THE FLOWERING YARD: The zinnias and Knock Out roses continue to bloom, although the zinnias may have slowed down – perhaps because of powdery mildew and leaf spot. But the Knock Outs seem to be flourishing.

Knock Out roses continue to bloom nicely – even flourishing.

OUT-OF-SEASON FLOWERING: Occasionally, plants bloom out of season. In the past, I remember seeing sheep laurel, “Kalmia angustifolia,” blooming in the fall in the Pine Barrens around Helmetta, when its normal bloom is May and June. Maybe an out-of-season bloom was caused by temperatures and sunlight replicating normal bloom times. Whatever the reason, the flowering quince bush in my yard was actually flowering. Normal flowering would be in the spring.

Flowering quince blooming out of season.

BIZARRE EXPERIENCE IN THE YARD: The flowering quince was unusual, but not bizarre. The bizarre experience happened a day earlier, when I was cutting the front yard grass. First, I notice a rabbit, “Sylvilagus floridanus,” watching me from a few feet away on the other side of the hedges. As I have mentioned, if I go about my own business, the rabbits and butterflies allow me to get close. As I was cutting the grass along the street’s edge, I noticed something embedded in the ground where I had just mowed – a 20-gauge, loaded shotgun shell! If I cut that open when I was mowing, I could have sprayed hundreds of pellets. Fortunately, it was intact, but bent, probably having been run over by a vehicle. In the old days, I could have asked any of a number of hunters in the neighborhood what to do. But hunting is becoming less popular, so less available sources. Although it was probably remote I could set off the primer and powder, I did not want to take a chance. So, I called Monroe Police and gave it to responding Officer Bob Bennett with whom I had a great conversation about the local woods. (Officer Bennett opened the conversation, asking if I was the guy…. Uh, oh, a police officer asking if I was the guy! Actually, he asked if I was the guy who posts nature photographs on the local Facebook page. Guilty, Officer. I mean, Yes, Officer.) As for the shotgun shell, who knows where it came from. My friend, the rabbit, disappeared. Was it warning me about the shell?

The shotgun shell.

My rabbit friend. Was it warning me about the shotgun shell?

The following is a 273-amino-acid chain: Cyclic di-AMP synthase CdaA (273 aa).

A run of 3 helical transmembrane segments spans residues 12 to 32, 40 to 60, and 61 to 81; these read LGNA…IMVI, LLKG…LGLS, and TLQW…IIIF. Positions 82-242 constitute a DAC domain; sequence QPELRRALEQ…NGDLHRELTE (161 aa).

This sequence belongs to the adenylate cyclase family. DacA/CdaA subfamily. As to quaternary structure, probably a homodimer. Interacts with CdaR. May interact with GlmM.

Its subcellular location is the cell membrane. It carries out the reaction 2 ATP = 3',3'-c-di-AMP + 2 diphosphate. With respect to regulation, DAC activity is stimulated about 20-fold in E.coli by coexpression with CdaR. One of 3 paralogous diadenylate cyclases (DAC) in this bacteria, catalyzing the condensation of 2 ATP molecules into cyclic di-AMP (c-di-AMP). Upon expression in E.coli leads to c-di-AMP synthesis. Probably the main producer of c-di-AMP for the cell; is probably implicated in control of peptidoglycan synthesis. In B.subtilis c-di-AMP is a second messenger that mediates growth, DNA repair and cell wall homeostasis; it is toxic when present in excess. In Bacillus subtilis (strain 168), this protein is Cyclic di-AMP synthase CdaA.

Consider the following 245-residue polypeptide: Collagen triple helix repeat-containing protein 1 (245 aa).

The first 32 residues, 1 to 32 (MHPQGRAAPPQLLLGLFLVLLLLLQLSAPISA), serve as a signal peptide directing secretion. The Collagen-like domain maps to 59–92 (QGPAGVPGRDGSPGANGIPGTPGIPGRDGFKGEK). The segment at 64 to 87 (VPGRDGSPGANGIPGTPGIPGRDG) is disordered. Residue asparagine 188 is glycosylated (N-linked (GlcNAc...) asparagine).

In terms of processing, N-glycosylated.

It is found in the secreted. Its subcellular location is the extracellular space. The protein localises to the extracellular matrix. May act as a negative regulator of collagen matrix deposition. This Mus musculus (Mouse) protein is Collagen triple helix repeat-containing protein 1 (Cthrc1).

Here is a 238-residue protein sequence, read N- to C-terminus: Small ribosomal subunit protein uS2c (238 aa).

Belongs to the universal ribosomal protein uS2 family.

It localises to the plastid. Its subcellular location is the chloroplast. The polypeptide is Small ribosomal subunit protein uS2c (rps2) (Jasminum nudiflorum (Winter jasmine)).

FLOWERING HIGHTSTOWN: One of my regular stops is the Hightstown Diner, where Kathy and George Antonellos have been great hosts over the decades in their 1941 diner. What I notice when I visit the diner is the flowers in this quaint, historic Mercer County town. So, I walked about, shooting photos of them. (If you like South Jersey-Philadelphia scrapple, the Hightstown Diner has it – one of the northernmost locations where scrapple can be found. Me, I love scrapple!)

The corner of Mercer Street (Route 33) and Rogers Avenue in Hightstown, Mercer County.

Along Mercer Street (Route 33) in Hightstown, Mercer County.

Flowering Hightstown.

DRIVE-BY NATURALIST, A GREAT EGRET: As I was driving home from Hightstown, I crossed the Millstone River, the boundary of East Windsor, Mercer County, and Cranbury, Middlesex County. There, I noticed a perched great egret, “Ardea alba.” Keep an eye out for nature. It is all around us.

A great egret on the Millstone River. Here, the river is the boundary of East Windsor, Mercer County, and Cranbury, Middlesex County.

OCEAN TEMPERATURES: Atlantic Ocean temperatures on the New Jersey coast were about 72 degrees Friday, September 15.

SUNRISE/SUNSET: For September 17, Sunday, to September 23, Saturday, the sun will rise about 6:40 to 6:45 and set about 6:55 to 7:05. The fall equinox of nearly equal daylight and sunlight is September 22, Friday. For September 24, Sunday, to September 30, Saturday, the sun will rise about 6:50 a.m. and set about 6:45 p.m.

THE NIGHT SKY: The new moon is September 20, Wednesday. The next full moon is the Full Harvest Moon October 5, Thursday.

Harvest time it is. Here, hay being harvested on a farm in Cranbury, Middlesex County.

WEATHER: The National Weather Service forecasting station for the area is at

Joe Sapia, 60, is a lifelong Monroe resident. He is a Pine Barrens naturalist and an organic vegetable-fruit gardener. He gardens the same backyard plot as did his Italian-American father, Joe Sr., and his Polish-immigrant, maternal grandmother, Annie Poznanski Onda. Both are inspirations for his food gardening. Joe is active with the Rutgers University Master Gardeners/Middlesex County program. He draws inspiration on the Pine Barrens around Helmetta from his mother, Sophie Onda Sapia, who lived her whole life in these Pines, and his Grandma Annie. Joe’s work also is at @JosephSapia on, along with on the Jersey Midlands page.